In Europe, the laws are even more strict and manufacturers must limit max speeds to just over 15mph. Additionally, some countries require licensing and insurance equal to mopeds and scooters.
*There are actually four classes of eBikes, while the 4th class being illegal to ride on public spaces.
Replacement battery costs are extra
Even the best lithium-ion batteries by brands like Samsung, Bosch, and Panasonic have very limited lifetimes. They generally last around 800 charge cycles. This is around three years of weekly commuting to and from work with the average e-bike.
New batteries are generally quite expensive, costing between $500 and $1000 depending on the brand. However, with less intense use, e-bike batteries have been shown to last up to seven years.
That being said, if you are used to driving a car, this type of expense is quite common, especially when driving used cars.
You don’t get as fit as riding a regular bike
For some people, a disadvantage of riding an e-bike is that you can become reliant on the motor instead of building your fitness. As electric bikes are generally very heavy, once the battery is gone it becomes difficult to cycle. This may discourage you from riding without assistance.
However, this doesn’t apply to those who just want their e-bike for transport like to replace a car. Additionally, you can still build fitness by using the lowest pedal assist levels as much as possible.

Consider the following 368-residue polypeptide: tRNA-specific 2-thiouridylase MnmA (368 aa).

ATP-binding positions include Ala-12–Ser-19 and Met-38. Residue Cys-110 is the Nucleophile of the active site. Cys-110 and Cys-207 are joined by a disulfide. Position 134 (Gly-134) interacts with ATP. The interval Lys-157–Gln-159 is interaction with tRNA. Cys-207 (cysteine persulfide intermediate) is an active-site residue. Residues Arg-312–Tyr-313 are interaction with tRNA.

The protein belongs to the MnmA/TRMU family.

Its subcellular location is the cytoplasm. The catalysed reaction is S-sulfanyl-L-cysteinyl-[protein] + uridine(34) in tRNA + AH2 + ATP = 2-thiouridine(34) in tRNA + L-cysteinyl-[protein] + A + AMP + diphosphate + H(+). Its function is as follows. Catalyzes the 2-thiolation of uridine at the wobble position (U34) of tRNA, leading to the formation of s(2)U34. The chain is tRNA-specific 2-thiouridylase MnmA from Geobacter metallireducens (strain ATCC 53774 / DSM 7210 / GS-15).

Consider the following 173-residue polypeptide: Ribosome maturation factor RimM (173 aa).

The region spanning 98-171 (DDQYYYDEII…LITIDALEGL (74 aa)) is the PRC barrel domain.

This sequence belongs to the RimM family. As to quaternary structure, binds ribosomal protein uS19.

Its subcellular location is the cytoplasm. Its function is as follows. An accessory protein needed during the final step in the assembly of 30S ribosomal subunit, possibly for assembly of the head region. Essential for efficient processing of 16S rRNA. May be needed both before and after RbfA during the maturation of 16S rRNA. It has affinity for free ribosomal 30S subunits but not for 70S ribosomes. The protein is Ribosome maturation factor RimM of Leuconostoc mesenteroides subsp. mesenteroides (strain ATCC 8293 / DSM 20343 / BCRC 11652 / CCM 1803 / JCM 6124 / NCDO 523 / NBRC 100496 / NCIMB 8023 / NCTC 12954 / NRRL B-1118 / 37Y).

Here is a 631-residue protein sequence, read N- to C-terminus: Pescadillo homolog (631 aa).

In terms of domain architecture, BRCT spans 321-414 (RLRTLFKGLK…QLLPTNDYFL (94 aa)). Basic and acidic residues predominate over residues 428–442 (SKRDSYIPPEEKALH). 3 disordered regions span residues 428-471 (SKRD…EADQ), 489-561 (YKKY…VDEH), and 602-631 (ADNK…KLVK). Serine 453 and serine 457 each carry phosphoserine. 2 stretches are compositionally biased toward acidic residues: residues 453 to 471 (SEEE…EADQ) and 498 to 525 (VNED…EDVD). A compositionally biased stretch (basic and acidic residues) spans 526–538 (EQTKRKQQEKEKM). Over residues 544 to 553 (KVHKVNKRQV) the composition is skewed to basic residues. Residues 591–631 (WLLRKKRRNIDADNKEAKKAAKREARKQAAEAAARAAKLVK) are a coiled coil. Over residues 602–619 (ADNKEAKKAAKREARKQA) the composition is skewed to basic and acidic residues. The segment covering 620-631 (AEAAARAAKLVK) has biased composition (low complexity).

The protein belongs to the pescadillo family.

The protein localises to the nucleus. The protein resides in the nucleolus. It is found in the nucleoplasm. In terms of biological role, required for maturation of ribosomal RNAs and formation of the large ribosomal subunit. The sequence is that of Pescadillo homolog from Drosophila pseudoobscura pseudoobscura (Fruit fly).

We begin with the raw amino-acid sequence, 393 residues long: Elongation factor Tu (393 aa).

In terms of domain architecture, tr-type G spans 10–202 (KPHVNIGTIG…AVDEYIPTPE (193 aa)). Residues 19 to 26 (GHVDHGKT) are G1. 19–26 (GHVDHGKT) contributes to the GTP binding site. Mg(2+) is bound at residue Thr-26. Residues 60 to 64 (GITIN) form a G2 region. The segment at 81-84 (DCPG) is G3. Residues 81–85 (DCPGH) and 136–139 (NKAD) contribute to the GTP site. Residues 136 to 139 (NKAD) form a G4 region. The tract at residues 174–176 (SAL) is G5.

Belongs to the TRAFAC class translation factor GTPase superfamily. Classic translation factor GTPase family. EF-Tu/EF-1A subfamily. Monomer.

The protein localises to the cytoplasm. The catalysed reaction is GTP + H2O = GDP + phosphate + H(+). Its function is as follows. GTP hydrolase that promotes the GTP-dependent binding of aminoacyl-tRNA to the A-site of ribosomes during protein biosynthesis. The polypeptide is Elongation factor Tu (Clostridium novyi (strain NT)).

Are Electric bikes really that environmentally friendly?
Electric bicycles are not exactly carbon neutral. This means that the production process requires non-renewable energy (fossil fuels like coal and gas) and non-recyclable materials (lithium-ion batteries cannot be fully recycled).
However, as mentioned above, they are significantly more environmentally friendly than other motor vehicles, with a much smaller manufacturing process than fully electric cars. This makes e-bikes excellent alternatives for commuters.
Are electric bikes not as eco-friendly as standard bicycles?
It is true that e-bikes aren’t as eco-friendly as standard bicycles. This is largely down to the extra parts they need like the battery and motor.
Recycling an old battery isn’t fully possible but some of the parts can be salvaged for future use when done correctly. Additionally, you must use electricity to charge the battery.
An unassisted, standard bicycle could be better for those who don’t have a long commute, who just want the bike for exercise purposes, or those who are fit and healthy enough to cycle where they need to go without assistance.